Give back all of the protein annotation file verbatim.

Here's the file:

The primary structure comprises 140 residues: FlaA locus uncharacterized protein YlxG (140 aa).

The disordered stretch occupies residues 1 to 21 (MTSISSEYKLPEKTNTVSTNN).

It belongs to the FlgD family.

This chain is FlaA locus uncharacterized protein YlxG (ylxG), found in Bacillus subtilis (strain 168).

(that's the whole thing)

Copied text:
The primary structure comprises 140 residues: FlaA locus uncharacterized protein YlxG (140 aa).

The disordered stretch occupies residues 1 to 21 (MTSISSEYKLPEKTNTVSTNN).

It belongs to the FlgD family.

This chain is FlaA locus uncharacterized protein YlxG (ylxG), found in Bacillus subtilis (strain 168).